Academic journal article New Formations

'The Meaning of Money': Russia, the Ruble, the Dollar and Psychoanalysis

Academic journal article New Formations

'The Meaning of Money': Russia, the Ruble, the Dollar and Psychoanalysis

Article excerpt

In keeping with the psychoanalytical tradition, this essay will be an interpretation of a dream, or rather a series of answers to questions posed in a dream about the meanings of money. The answers touch on the different periods of my life in the Soviet Union and Russia. What was the attitude towards money in the Soviet era? How did it change during perestroika? What happened with the advent of capitalism? But let us slowly come to the dream and its narrative, after first recounting the events that preceded it.

A DREAM COMES TRUE

On the morning of 13 February 2010, I found myself in Madrid, where it occurred to me that it was high time to think about what questions I would address in my talk for the Psychoanalysis, Money and the Economy International Conference in London half-a-year later. (1) This thought was immediately displaced or effaced by a multitude of new impressions of Madrid. In the evening, a carnival celebrating cinema began its procession not far from the hotel where we were staying. So, neither in the morning nor the evening of 13 February did this thought about money and psychoanalysis have much chance of resurfacing. When I got back to our room, I thought it wouldn't be amiss for the carnival zombies and vampires to appear to me in my sleep, but my dream had other plans. It decided the matter pragmatically, so to speak, helping me formulate questions about money and psychoanalysis. Here is that dream:

   13/14 February 2010, Madrid: 'The meanings of money' A class at
   school. I am sitting at a pupil's desk. A female teacher's strict
   voice rings out: 'And now Mazin will explain to us the meaning of
   money'. After a slight pause, she complicates the task: 'He will
   explain to us the meaning of money--first, for the married couple,
   a man and woman; second, for the single young man; third, for the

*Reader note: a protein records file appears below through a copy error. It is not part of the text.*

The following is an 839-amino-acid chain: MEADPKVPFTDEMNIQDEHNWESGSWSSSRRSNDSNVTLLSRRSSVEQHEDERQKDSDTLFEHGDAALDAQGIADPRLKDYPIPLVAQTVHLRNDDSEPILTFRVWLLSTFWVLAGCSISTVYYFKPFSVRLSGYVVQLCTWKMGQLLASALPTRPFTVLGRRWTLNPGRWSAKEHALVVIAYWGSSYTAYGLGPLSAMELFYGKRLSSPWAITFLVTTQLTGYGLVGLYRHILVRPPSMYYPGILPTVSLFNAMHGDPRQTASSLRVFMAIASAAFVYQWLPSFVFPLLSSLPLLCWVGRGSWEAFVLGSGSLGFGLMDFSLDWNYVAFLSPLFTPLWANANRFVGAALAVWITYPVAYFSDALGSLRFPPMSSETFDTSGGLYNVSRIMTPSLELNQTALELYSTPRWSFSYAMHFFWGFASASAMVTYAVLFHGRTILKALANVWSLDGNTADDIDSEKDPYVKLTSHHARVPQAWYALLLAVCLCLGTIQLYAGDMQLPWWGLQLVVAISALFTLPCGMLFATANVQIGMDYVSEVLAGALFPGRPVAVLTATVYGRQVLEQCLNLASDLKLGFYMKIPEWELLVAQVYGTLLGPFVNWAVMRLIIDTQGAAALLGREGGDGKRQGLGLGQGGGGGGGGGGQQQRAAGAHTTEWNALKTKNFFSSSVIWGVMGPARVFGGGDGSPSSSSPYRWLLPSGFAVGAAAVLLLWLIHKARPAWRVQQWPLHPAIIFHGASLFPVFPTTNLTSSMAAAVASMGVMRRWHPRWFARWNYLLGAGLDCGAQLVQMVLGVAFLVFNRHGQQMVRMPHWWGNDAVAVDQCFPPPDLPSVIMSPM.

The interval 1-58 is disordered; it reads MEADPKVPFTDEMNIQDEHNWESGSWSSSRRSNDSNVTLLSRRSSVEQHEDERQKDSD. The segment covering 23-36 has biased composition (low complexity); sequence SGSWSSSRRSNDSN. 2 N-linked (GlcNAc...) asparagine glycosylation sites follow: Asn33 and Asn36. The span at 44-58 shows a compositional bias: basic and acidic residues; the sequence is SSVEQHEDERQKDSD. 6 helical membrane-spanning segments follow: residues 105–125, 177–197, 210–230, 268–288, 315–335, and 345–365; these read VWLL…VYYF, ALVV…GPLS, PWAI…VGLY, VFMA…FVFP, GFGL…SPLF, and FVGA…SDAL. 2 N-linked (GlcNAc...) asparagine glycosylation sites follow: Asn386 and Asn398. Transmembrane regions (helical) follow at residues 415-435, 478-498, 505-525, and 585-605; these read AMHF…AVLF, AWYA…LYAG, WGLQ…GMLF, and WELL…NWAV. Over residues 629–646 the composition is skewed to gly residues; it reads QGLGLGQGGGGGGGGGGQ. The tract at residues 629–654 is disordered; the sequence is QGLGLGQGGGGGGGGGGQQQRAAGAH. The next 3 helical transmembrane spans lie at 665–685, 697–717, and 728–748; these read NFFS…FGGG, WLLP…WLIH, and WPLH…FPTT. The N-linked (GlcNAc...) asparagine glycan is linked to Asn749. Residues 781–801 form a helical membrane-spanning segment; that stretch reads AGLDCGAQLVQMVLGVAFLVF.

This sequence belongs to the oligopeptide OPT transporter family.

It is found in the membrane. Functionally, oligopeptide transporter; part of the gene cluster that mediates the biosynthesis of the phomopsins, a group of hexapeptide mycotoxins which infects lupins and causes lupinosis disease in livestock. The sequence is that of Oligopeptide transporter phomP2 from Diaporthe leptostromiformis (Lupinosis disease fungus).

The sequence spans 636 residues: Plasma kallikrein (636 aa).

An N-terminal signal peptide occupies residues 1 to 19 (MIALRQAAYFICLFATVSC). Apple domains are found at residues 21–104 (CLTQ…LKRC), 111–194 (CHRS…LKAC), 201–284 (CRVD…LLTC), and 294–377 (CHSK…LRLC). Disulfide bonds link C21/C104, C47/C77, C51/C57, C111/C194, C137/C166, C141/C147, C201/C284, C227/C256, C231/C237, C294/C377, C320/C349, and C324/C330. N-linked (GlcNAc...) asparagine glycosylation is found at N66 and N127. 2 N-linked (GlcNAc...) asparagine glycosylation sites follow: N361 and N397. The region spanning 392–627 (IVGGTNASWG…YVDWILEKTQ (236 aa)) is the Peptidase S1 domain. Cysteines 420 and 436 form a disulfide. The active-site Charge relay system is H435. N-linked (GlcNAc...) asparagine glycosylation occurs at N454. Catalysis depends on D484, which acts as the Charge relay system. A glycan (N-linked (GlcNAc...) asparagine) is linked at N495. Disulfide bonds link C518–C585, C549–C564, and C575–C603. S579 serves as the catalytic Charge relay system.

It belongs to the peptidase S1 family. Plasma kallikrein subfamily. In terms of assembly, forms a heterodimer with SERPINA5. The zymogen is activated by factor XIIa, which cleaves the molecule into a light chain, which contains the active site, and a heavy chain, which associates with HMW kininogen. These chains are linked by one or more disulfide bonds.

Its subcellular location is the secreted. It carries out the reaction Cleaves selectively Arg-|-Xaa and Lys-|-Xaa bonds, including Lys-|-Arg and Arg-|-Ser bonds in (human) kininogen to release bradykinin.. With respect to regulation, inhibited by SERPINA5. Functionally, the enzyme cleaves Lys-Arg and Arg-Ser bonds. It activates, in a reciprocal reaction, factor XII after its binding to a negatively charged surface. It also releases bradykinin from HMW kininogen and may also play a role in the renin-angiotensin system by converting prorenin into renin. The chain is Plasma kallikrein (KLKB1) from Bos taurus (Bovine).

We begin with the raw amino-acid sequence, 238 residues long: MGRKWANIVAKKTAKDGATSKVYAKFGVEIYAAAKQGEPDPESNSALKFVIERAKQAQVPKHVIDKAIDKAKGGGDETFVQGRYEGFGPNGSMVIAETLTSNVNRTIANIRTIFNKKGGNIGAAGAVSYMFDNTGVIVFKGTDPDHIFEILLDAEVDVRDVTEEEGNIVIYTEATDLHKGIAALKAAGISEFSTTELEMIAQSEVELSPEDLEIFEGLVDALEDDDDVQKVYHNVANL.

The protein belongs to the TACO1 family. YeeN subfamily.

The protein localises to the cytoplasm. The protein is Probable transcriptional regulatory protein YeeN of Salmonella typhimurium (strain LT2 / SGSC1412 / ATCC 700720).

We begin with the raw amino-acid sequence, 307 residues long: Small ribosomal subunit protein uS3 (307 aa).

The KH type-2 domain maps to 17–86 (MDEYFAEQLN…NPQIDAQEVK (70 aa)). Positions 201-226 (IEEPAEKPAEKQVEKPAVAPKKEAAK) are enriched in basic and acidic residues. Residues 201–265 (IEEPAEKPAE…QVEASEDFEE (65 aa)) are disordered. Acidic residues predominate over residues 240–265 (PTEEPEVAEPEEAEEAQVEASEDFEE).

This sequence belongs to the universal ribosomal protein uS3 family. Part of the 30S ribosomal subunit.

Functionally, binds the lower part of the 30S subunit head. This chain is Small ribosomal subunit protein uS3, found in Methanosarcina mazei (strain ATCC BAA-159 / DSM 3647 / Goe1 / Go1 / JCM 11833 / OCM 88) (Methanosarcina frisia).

psychoanalyst'.

It is clear that all three questions are addressed to me alone--a married man, a single young man, and a psychoanalyst. The three questions are addressed to three versions of me, to the three times of my self. I will have to answer the questions posed by the voice. The scene of the dream is of the auditory type. Notwithstanding its dramatic flair, the dream 'frames' a double absence. On the one hand, the place of my own ego in it is that 'of someone who does not see'; (2) on the other hand, instead of the teacher there is only her strict voice. The voice's autonomy imparts to this scene the character of a mystical revelation. The strict voice asks a question about the meaning of money for different persons--that is, it literally asks about difference.

THERE IS MONEY, AND THEN THERE IS MONEY, OR THE ADVENTURES OF THE RUBLE

I am duty bound to respond to my Soviet teacher's voice. I am obliged. The external economy is already inscribed in this inner debt. It is as if I am guilty of something, as if I am in debt to the inner-outer Other. This feeling literally haunted me during my school days. What will happen if I'm finally able to reply? Will my teacher throw herself from a cliff? Will it finally become clear to me that the Other doesn't exist? Will the secret be revealed that her voice is merely a faceless echo?

The oneiro-voice reproduces the text of the law. In the case of the debt-ridden Rat Man, Freud writes that the text of an obsessional command, which in waking life resembles a 'mutilated telegraph message', appears legibly in dreams in the form of speech, although this contradicts the principle according to which 'speeches in dreams are derived from speeches in real life'. (3) The speech of the law comes from text. The first thought I have in connection with this dream is that the meaning of money depends on text, law, discourse. In other words, money is universal 'small change', a means of exchange, but there is no universal money. This thought is of course already present in the oneiro-teacher's question, in the fact that she demands three answers about the meaning of money, each of which I can relate to three different periods. …

Search by... Author
Show... All Results Primary Sources Peer-reviewed

Oops!

An unknown error has occurred. Please click the button below to reload the page. If the problem persists, please try again in a little while.